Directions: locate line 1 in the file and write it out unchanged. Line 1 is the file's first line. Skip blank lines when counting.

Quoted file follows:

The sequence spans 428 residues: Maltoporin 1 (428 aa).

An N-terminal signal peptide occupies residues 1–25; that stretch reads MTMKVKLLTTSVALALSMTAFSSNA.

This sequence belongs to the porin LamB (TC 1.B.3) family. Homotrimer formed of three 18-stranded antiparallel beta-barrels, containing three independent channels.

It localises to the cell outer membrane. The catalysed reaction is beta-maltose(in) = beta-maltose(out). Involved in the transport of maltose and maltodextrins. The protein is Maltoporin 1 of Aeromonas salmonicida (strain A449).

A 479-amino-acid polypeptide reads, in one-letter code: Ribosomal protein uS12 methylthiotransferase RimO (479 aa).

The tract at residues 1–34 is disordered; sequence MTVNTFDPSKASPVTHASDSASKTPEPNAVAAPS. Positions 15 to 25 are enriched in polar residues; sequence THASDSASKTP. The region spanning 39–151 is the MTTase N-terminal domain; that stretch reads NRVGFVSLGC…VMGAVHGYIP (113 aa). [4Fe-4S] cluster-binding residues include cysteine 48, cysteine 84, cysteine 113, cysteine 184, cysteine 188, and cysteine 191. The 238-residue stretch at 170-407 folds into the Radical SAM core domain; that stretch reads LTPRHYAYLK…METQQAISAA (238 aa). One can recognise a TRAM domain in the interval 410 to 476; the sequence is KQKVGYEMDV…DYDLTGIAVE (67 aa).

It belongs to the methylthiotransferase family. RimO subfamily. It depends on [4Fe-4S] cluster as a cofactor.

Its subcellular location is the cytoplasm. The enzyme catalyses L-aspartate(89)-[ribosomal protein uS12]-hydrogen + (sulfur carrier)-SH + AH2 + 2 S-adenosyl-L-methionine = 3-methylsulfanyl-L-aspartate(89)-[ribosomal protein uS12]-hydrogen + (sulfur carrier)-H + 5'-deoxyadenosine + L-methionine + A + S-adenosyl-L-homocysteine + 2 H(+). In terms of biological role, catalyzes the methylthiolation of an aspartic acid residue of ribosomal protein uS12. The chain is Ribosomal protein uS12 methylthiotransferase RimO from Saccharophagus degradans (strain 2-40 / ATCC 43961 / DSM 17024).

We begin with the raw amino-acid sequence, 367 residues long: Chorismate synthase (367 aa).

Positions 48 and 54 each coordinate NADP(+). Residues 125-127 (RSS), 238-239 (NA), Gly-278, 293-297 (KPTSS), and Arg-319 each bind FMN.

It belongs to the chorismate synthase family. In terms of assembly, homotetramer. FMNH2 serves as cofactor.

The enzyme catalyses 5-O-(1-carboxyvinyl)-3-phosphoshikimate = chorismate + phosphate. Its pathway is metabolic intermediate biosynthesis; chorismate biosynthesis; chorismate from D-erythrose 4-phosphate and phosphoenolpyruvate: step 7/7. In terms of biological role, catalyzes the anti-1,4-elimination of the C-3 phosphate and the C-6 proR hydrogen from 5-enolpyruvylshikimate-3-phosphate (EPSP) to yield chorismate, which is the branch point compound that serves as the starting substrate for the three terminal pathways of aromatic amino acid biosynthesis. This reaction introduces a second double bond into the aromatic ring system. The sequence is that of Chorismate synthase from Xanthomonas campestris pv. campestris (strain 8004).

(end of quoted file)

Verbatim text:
The sequence spans 428 residues: Maltoporin 1 (428 aa).